If you’re like me, you’re not very good at doing nothing. I always feel the need to do some sort of exercise daily and often forget the importance of a rest day. This last week in particular, that caught up with me. After a 9 mile hike last Sunday, I proceeded to run 20+ miles before Friday without a rest day. This might be just fine for some, but I’m still coming off nursing a hip injury and slowly building physical and cardiovascular endurance.
My body was practically screaming at me to take a break when I could barely run a slow, ugly 2 miles without stopping multiple times. That’s when I knew I needed a rest day. A rest day, however, does not necessarily mean doing absolutely nothing – it just means taking a break from heavy exercise. So, I made sure to get plenty of sleep and take the dog for a 4 mile leisurely walk yesterday. WHAT A DIFFERENCE THAT MADE! Seriously! This morning I was able to pop out of bed and cruise along a hilly 5 miles and felt pretty darn good.
Rest days are one of the most important days of a fitness or training schedule. It allows your muscles to recuperate and rebuild. The continued stress of exercise continuously puts pressure and strain on them without allowing time to heal. Rest days reduce the risk of injury (which can lead to several unwanted ‘rest days’).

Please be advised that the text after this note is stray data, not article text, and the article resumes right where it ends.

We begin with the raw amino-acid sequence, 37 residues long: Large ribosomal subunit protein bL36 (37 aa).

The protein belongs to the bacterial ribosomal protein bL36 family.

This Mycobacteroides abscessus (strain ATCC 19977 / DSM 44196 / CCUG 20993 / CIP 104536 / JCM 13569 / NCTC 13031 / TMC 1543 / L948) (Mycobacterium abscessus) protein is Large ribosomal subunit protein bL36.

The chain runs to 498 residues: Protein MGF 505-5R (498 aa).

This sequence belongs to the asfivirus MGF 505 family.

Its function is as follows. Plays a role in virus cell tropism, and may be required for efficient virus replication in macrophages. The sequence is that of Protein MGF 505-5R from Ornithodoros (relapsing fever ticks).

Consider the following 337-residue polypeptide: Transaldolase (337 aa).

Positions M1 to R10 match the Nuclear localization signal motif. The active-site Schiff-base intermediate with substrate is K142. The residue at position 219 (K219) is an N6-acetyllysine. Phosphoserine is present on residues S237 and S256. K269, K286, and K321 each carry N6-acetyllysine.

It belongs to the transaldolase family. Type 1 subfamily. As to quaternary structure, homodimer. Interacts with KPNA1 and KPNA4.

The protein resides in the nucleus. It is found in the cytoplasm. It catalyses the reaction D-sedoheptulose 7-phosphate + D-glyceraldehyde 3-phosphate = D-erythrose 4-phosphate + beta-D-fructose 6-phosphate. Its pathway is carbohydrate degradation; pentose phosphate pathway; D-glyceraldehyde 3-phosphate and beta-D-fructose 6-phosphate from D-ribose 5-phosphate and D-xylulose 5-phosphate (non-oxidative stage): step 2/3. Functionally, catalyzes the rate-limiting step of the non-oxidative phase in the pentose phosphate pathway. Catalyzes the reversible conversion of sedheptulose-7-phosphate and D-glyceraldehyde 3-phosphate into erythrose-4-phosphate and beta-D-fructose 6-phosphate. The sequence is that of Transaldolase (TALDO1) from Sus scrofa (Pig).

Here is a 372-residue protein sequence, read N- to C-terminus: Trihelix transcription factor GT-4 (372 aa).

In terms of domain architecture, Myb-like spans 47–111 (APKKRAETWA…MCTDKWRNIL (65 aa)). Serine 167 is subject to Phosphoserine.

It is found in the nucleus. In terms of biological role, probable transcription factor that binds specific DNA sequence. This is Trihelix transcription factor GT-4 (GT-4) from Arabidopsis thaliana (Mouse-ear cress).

If you decide to not have a rest day, you run a greater risk of injury. Say you take part in a high-impact sport such as running; running puts stress on your joints and lower extremities to a level that has the ability to crack bones and tighten muscles. When you don’t take a day off here and there, your tight calf muscles or tendons of the feet can lead to bone spurs, shin splints, muscle tears, tendon shearing and so much more. Also, when the immune system is responding, it floods overworked areas with fluid to help cushion those areas. While this is admirable, the problem lies in the fact that fluid retention can alter the proper movement of joints and create further injury. Thus, by taking a day off, you’re not only allowing your immune system to help “fix” you, but you’re also keeping it from hurting you.
Endurance, speed and overall physical fitness relies heavily on rest and recovery days. Make sure you’re incorporating them into your fitness and training routine.